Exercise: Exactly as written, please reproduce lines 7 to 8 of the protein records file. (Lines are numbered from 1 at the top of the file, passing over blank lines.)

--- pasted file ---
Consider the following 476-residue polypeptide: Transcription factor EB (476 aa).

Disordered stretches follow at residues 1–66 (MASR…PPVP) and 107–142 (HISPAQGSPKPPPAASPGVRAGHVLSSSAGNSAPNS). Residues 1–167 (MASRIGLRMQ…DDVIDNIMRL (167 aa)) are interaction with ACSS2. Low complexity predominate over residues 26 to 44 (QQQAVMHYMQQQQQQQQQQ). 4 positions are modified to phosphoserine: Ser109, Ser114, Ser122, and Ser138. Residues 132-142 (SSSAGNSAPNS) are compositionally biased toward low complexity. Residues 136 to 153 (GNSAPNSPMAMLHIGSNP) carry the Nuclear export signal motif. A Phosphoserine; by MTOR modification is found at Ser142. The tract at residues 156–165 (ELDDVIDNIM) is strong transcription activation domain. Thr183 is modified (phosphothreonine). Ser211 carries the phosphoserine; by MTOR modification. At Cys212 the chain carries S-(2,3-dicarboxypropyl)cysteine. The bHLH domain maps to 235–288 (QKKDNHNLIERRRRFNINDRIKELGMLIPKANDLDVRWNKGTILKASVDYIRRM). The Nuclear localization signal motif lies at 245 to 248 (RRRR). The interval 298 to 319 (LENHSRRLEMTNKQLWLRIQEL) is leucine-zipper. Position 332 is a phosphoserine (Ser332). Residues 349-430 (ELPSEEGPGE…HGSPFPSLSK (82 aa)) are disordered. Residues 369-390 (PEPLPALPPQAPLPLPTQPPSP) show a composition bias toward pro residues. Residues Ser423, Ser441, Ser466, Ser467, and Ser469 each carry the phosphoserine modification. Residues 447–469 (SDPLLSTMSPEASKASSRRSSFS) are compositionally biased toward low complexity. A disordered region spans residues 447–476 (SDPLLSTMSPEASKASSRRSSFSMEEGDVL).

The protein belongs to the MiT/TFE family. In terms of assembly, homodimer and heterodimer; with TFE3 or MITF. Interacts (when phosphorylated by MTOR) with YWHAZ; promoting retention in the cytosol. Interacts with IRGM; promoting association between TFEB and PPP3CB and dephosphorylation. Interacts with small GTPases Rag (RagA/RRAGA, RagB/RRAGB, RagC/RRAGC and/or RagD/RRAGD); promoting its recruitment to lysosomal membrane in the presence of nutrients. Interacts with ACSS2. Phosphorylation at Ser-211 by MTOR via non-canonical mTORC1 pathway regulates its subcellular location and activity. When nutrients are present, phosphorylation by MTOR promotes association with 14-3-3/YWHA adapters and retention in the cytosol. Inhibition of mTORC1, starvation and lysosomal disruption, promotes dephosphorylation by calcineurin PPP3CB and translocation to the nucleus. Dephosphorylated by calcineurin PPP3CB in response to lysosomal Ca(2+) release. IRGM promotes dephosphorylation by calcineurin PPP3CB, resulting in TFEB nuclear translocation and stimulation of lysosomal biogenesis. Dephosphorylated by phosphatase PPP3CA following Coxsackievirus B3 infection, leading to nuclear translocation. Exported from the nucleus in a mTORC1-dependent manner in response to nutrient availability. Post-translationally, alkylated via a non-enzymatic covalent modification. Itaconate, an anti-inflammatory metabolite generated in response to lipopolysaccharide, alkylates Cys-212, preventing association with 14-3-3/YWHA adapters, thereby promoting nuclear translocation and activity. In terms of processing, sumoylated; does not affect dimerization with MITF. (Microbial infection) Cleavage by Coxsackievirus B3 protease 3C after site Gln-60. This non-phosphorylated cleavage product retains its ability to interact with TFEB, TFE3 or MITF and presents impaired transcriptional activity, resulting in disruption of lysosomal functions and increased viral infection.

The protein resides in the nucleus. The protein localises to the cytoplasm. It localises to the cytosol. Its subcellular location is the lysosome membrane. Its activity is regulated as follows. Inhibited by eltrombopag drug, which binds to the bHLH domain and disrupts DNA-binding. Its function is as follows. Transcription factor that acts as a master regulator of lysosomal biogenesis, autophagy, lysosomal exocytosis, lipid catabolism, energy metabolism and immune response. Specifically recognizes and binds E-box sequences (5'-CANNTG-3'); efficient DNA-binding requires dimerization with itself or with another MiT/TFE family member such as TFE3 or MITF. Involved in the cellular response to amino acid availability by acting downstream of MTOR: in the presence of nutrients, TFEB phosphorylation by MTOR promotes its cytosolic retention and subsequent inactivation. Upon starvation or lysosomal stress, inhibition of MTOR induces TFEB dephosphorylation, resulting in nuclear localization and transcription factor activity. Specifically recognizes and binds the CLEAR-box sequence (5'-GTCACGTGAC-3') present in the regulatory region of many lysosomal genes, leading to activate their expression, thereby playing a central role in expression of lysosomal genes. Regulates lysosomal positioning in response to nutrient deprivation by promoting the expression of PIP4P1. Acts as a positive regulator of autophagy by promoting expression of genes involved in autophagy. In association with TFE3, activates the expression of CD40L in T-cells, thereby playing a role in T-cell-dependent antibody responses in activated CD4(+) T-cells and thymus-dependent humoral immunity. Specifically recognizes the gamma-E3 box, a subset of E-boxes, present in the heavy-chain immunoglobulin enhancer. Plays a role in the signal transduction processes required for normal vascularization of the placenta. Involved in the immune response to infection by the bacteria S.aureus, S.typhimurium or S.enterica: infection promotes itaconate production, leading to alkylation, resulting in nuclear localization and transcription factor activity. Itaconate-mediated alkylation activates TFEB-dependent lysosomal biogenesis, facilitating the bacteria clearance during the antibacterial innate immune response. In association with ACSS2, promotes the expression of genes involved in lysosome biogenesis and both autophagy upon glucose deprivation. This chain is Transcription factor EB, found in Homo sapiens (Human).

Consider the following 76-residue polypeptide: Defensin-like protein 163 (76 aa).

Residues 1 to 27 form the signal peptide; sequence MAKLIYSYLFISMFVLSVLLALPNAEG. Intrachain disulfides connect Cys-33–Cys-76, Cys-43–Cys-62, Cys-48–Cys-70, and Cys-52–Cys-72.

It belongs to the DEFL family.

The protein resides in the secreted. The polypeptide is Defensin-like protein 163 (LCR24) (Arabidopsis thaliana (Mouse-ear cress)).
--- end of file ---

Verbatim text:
It belongs to the DEFL family.

The protein resides in the secreted. The polypeptide is Defensin-like protein 163 (LCR24) (Arabidopsis thaliana (Mouse-ear cress)).